American RadioWorks | Hearing is Seeing
Students in Kentucky taking a Common Core math test. (Photo: Emily Hanford)

Greater Expectations

The United States is in the midst of a huge education reform. The Common Core State Standards are a new set of expectations for what students should learn each year in school. The standards have been adopted by most states, though there's plenty of controversy about them among activists and politicians. Most teachers, however, actually like the standards. This American RadioWorks documentary takes listeners into classrooms to explore how the standards are changing teaching and learning. Teachers say Common Core has the potential to help kids who are behind, as well as those who are ahead. But many teachers have big concerns about the Common Core tests. The new, tougher tests are meant to let the nation know how kids are really doing in school -- but bad scores could get teachers and principals fired.

Recent Posts

  • 08.29.14

    Greater Expectations transcript

  • 08.28.14

    A teacher loses faith in the Common Core

    New York teacher Kevin Glynn was once a big fan of the Common Core, but he says the standardized testing that's come along with it is reducing students to test scores and narrowing what gets taught in schools.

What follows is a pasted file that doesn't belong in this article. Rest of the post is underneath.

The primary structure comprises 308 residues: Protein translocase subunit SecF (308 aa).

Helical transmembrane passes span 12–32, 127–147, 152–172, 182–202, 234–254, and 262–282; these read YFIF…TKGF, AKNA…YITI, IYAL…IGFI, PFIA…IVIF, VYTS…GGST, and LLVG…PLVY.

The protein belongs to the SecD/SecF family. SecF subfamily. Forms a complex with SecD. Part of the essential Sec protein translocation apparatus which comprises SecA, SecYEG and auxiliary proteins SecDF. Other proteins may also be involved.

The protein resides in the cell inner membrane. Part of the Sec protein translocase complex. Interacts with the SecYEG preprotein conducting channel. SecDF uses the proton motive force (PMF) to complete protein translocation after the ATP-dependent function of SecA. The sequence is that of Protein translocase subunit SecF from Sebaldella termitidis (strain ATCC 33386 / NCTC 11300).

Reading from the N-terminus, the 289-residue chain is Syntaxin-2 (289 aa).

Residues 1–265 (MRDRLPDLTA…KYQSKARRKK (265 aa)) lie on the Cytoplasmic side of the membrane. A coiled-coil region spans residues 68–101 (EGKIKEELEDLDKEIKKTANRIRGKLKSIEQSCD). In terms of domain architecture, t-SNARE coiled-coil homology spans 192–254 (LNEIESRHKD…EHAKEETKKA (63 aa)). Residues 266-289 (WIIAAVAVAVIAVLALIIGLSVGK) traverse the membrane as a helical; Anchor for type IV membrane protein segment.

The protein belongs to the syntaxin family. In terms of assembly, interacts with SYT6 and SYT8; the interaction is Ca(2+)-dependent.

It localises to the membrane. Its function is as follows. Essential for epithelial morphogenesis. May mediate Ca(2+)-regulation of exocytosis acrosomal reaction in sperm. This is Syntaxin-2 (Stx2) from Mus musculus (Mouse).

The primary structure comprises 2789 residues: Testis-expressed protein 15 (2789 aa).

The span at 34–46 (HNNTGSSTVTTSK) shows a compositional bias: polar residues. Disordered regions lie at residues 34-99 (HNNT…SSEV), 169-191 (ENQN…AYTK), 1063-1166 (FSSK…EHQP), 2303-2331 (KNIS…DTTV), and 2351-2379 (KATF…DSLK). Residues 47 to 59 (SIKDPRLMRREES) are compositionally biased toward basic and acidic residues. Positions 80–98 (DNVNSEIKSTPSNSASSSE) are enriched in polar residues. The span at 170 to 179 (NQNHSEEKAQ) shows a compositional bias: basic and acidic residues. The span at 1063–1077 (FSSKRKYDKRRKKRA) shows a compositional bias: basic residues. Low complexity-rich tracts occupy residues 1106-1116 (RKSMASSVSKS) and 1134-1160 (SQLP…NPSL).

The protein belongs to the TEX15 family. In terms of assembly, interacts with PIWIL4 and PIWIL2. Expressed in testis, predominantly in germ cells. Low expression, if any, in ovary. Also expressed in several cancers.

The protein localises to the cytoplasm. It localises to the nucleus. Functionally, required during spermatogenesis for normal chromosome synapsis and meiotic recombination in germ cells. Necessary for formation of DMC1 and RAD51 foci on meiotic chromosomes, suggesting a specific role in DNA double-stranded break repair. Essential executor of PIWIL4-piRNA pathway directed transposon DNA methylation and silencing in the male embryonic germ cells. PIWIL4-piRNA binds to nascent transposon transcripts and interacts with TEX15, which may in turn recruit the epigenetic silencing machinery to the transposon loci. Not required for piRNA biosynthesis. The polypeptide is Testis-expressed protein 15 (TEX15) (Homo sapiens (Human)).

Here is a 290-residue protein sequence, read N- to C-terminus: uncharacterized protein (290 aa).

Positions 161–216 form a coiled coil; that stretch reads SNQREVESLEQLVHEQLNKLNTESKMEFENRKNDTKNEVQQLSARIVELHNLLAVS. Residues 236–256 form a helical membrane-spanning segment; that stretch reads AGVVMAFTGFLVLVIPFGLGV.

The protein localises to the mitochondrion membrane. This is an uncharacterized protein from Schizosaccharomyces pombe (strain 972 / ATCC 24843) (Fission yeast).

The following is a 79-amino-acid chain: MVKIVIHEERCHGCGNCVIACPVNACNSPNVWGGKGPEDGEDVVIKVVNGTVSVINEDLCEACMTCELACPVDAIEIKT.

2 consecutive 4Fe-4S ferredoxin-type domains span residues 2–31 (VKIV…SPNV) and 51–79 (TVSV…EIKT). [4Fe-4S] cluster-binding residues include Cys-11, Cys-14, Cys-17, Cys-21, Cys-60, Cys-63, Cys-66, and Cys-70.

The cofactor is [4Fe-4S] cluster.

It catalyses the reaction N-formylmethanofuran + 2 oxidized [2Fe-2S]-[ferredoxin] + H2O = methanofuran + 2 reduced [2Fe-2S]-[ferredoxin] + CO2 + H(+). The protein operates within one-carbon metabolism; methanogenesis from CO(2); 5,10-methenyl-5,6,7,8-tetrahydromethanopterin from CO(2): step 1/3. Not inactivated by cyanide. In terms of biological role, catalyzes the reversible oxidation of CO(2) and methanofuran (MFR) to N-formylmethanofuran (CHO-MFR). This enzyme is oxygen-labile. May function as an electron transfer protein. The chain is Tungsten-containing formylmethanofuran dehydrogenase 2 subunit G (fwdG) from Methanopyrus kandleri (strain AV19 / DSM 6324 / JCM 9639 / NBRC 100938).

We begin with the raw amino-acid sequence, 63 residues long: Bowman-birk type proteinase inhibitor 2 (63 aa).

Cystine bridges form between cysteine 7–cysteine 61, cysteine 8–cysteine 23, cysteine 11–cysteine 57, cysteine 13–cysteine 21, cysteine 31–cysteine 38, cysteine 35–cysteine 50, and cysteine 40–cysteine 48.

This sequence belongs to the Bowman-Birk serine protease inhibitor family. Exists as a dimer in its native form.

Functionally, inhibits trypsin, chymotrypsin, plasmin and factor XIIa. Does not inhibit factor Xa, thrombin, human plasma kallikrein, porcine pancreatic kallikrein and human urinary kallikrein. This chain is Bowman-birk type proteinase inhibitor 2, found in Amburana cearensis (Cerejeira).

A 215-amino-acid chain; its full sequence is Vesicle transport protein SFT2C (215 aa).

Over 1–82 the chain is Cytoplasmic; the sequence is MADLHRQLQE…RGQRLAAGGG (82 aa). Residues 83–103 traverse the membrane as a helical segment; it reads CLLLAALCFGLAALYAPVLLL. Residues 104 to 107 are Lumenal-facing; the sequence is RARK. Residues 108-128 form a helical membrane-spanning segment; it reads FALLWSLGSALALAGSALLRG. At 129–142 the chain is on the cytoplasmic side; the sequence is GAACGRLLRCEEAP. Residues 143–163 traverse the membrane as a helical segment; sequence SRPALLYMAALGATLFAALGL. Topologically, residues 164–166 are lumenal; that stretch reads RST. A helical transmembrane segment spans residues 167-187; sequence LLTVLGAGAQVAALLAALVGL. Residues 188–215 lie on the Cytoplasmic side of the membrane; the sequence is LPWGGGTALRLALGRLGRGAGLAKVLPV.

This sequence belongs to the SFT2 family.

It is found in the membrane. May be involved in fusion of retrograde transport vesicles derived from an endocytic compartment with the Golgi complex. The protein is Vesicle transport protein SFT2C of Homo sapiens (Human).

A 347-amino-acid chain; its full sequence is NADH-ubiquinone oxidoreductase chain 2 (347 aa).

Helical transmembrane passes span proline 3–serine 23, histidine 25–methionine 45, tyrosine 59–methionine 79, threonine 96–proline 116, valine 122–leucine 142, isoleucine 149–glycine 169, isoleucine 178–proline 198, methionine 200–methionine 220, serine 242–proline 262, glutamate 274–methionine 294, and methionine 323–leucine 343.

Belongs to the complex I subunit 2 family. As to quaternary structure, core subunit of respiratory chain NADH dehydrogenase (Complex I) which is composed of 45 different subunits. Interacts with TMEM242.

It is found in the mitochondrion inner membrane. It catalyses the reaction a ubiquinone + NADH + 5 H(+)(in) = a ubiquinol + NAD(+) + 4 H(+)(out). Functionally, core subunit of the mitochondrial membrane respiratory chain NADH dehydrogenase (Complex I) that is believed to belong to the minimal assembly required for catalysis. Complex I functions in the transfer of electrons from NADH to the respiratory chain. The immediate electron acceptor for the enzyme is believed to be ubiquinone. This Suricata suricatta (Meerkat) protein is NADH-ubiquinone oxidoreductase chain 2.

• 08.28.14

    Are you smarter than a Common Core student? Try a Common Core test

    New Common Core tests are supposed to measure students' ability to think critically, analyze information, and cite evidence as well as test their conceptual understanding of mathematics and their ability to apply math to the real world. See how you'd do on a Common Core test.
  • 08.28.14

    Questioning the Common Core tests

    In the United States, education standards come with tests. Most students haven't been tested on the Common Core yet. But in one state where they have, the controversy is so intense that it's threatening to bring down the Common Core altogether.

American RadioWorks | Hearing is Seeing
Students in Kentucky taking a Common Core math test. (Photo: Emily Hanford)

Greater Expectations